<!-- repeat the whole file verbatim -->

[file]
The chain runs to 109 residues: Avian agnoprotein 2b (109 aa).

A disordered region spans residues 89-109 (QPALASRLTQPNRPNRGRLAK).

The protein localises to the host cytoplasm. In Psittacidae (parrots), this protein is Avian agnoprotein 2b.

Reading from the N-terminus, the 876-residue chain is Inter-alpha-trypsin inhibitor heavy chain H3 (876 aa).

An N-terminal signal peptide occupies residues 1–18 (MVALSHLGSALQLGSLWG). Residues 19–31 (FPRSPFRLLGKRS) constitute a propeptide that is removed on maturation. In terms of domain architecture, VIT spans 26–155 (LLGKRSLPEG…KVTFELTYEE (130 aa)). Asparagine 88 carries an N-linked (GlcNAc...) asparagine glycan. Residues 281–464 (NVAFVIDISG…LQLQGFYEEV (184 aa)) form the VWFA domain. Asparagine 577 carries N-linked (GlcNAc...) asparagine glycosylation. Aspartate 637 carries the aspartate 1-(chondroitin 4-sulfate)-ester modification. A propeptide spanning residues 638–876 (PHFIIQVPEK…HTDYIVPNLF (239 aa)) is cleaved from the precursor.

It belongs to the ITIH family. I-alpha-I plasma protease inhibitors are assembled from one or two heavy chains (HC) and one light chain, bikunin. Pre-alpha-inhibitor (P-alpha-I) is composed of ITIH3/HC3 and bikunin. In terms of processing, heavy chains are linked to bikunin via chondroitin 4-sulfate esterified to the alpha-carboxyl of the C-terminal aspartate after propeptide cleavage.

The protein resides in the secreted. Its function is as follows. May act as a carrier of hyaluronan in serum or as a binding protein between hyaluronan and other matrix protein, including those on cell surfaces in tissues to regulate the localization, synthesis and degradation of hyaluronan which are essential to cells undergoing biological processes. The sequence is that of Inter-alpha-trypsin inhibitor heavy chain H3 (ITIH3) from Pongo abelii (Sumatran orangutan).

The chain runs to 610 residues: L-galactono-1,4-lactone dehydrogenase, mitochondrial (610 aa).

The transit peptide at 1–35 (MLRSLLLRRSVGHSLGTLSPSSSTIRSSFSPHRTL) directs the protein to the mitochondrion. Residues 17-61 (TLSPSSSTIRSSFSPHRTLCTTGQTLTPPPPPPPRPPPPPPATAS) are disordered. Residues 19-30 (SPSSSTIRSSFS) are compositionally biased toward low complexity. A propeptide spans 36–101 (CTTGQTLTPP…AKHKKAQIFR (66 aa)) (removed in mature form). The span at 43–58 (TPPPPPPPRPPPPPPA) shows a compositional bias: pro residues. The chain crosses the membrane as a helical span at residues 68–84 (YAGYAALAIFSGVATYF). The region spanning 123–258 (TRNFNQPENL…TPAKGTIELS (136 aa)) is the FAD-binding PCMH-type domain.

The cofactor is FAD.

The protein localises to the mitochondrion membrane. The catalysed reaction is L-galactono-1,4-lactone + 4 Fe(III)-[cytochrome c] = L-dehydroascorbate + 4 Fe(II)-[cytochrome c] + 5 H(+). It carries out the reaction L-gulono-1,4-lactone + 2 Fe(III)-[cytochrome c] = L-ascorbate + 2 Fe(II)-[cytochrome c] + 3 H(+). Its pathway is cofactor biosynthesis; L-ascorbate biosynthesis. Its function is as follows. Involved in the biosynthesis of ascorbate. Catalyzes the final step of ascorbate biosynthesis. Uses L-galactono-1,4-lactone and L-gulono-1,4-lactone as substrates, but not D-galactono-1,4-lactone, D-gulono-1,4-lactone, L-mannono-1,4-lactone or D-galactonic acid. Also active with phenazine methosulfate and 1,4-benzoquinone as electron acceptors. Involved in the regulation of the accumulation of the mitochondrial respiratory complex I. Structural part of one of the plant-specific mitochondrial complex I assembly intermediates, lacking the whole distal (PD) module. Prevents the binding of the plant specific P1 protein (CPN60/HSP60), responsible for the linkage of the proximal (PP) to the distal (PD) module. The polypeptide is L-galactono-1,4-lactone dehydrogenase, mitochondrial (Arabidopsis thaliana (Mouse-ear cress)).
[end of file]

The chain runs to 109 residues: Avian agnoprotein 2b (109 aa).

A disordered region spans residues 89-109 (QPALASRLTQPNRPNRGRLAK).

The protein localises to the host cytoplasm. In Psittacidae (parrots), this protein is Avian agnoprotein 2b.

Reading from the N-terminus, the 876-residue chain is Inter-alpha-trypsin inhibitor heavy chain H3 (876 aa).

An N-terminal signal peptide occupies residues 1–18 (MVALSHLGSALQLGSLWG). Residues 19–31 (FPRSPFRLLGKRS) constitute a propeptide that is removed on maturation. In terms of domain architecture, VIT spans 26–155 (LLGKRSLPEG…KVTFELTYEE (130 aa)). Asparagine 88 carries an N-linked (GlcNAc...) asparagine glycan. Residues 281–464 (NVAFVIDISG…LQLQGFYEEV (184 aa)) form the VWFA domain. Asparagine 577 carries N-linked (GlcNAc...) asparagine glycosylation. Aspartate 637 carries the aspartate 1-(chondroitin 4-sulfate)-ester modification. A propeptide spanning residues 638–876 (PHFIIQVPEK…HTDYIVPNLF (239 aa)) is cleaved from the precursor.

It belongs to the ITIH family. I-alpha-I plasma protease inhibitors are assembled from one or two heavy chains (HC) and one light chain, bikunin. Pre-alpha-inhibitor (P-alpha-I) is composed of ITIH3/HC3 and bikunin. In terms of processing, heavy chains are linked to bikunin via chondroitin 4-sulfate esterified to the alpha-carboxyl of the C-terminal aspartate after propeptide cleavage.

The protein resides in the secreted. Its function is as follows. May act as a carrier of hyaluronan in serum or as a binding protein between hyaluronan and other matrix protein, including those on cell surfaces in tissues to regulate the localization, synthesis and degradation of hyaluronan which are essential to cells undergoing biological processes. The sequence is that of Inter-alpha-trypsin inhibitor heavy chain H3 (ITIH3) from Pongo abelii (Sumatran orangutan).

The chain runs to 610 residues: L-galactono-1,4-lactone dehydrogenase, mitochondrial (610 aa).

The transit peptide at 1–35 (MLRSLLLRRSVGHSLGTLSPSSSTIRSSFSPHRTL) directs the protein to the mitochondrion. Residues 17-61 (TLSPSSSTIRSSFSPHRTLCTTGQTLTPPPPPPPRPPPPPPATAS) are disordered. Residues 19-30 (SPSSSTIRSSFS) are compositionally biased toward low complexity. A propeptide spans 36–101 (CTTGQTLTPP…AKHKKAQIFR (66 aa)) (removed in mature form). The span at 43–58 (TPPPPPPPRPPPPPPA) shows a compositional bias: pro residues. The chain crosses the membrane as a helical span at residues 68–84 (YAGYAALAIFSGVATYF). The region spanning 123–258 (TRNFNQPENL…TPAKGTIELS (136 aa)) is the FAD-binding PCMH-type domain.

The cofactor is FAD.

The protein localises to the mitochondrion membrane. The catalysed reaction is L-galactono-1,4-lactone + 4 Fe(III)-[cytochrome c] = L-dehydroascorbate + 4 Fe(II)-[cytochrome c] + 5 H(+). It carries out the reaction L-gulono-1,4-lactone + 2 Fe(III)-[cytochrome c] = L-ascorbate + 2 Fe(II)-[cytochrome c] + 3 H(+). Its pathway is cofactor biosynthesis; L-ascorbate biosynthesis. Its function is as follows. Involved in the biosynthesis of ascorbate. Catalyzes the final step of ascorbate biosynthesis. Uses L-galactono-1,4-lactone and L-gulono-1,4-lactone as substrates, but not D-galactono-1,4-lactone, D-gulono-1,4-lactone, L-mannono-1,4-lactone or D-galactonic acid. Also active with phenazine methosulfate and 1,4-benzoquinone as electron acceptors. Involved in the regulation of the accumulation of the mitochondrial respiratory complex I. Structural part of one of the plant-specific mitochondrial complex I assembly intermediates, lacking the whole distal (PD) module. Prevents the binding of the plant specific P1 protein (CPN60/HSP60), responsible for the linkage of the proximal (PP) to the distal (PD) module. The polypeptide is L-galactono-1,4-lactone dehydrogenase, mitochondrial (Arabidopsis thaliana (Mouse-ear cress)).